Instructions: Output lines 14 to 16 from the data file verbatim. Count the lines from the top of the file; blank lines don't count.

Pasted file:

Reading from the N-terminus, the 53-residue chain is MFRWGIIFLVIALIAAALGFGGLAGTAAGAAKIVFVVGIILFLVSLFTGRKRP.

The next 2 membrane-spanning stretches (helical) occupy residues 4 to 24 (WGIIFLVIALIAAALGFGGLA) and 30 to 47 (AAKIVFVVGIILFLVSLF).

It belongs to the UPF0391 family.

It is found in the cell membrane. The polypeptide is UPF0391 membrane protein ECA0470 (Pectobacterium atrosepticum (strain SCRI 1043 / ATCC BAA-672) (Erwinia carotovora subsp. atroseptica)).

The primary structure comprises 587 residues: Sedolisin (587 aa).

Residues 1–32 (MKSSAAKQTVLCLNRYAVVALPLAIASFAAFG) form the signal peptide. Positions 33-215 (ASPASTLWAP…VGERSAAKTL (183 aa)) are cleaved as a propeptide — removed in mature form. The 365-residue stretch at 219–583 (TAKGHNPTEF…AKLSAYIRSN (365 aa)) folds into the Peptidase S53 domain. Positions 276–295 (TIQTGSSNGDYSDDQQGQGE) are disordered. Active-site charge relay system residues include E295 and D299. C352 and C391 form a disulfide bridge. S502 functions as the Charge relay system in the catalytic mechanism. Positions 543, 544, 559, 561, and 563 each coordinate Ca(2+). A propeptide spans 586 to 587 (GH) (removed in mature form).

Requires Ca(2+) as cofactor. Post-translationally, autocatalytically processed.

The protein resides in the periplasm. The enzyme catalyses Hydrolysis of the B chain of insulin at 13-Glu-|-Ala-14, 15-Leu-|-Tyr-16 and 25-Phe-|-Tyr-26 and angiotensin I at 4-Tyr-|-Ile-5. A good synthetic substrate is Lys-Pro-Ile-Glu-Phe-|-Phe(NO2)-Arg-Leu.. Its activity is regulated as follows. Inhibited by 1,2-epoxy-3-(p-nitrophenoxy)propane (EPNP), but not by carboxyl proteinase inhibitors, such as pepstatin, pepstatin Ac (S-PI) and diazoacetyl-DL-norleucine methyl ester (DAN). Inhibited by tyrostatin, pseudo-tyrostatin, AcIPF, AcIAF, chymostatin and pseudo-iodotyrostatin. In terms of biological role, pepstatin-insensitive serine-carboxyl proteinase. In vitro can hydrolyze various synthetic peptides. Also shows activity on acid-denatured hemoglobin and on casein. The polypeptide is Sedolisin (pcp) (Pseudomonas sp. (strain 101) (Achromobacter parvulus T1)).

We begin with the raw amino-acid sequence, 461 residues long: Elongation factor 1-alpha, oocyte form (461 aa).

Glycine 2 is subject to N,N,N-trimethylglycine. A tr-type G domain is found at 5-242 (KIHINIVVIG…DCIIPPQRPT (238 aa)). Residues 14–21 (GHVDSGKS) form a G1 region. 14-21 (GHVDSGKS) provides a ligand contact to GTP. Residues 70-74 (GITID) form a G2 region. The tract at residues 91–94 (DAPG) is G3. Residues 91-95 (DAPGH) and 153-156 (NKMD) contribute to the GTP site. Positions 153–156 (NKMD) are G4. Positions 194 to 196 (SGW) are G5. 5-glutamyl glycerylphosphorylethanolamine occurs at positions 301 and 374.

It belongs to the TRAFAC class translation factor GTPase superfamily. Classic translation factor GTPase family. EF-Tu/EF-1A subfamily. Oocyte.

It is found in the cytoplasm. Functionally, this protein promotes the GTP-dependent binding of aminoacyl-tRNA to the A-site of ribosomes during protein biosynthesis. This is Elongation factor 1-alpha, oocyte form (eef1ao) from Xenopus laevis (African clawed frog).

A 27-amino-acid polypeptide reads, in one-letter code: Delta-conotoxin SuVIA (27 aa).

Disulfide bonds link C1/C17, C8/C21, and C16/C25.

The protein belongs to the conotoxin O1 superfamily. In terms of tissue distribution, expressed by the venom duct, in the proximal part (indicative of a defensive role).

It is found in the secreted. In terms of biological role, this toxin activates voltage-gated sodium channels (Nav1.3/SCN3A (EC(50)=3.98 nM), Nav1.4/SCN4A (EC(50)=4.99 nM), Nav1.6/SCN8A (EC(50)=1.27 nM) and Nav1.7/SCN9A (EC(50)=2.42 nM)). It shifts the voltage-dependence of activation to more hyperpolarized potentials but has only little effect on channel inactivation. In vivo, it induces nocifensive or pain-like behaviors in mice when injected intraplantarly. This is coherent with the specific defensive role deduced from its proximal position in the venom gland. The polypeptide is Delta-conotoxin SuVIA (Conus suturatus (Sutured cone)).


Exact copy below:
Disulfide bonds link C1/C17, C8/C21, and C16/C25.

The protein belongs to the conotoxin O1 superfamily. In terms of tissue distribution, expressed by the venom duct, in the proximal part (indicative of a defensive role).

It is found in the secreted. In terms of biological role, this toxin activates voltage-gated sodium channels (Nav1.3/SCN3A (EC(50)=3.98 nM), Nav1.4/SCN4A (EC(50)=4.99 nM), Nav1.6/SCN8A (EC(50)=1.27 nM) and Nav1.7/SCN9A (EC(50)=2.42 nM)). It shifts the voltage-dependence of activation to more hyperpolarized potentials but has only little effect on channel inactivation. In vivo, it induces nocifensive or pain-like behaviors in mice when injected intraplantarly. This is coherent with the specific defensive role deduced from its proximal position in the venom gland. The polypeptide is Delta-conotoxin SuVIA (Conus suturatus (Sutured cone)).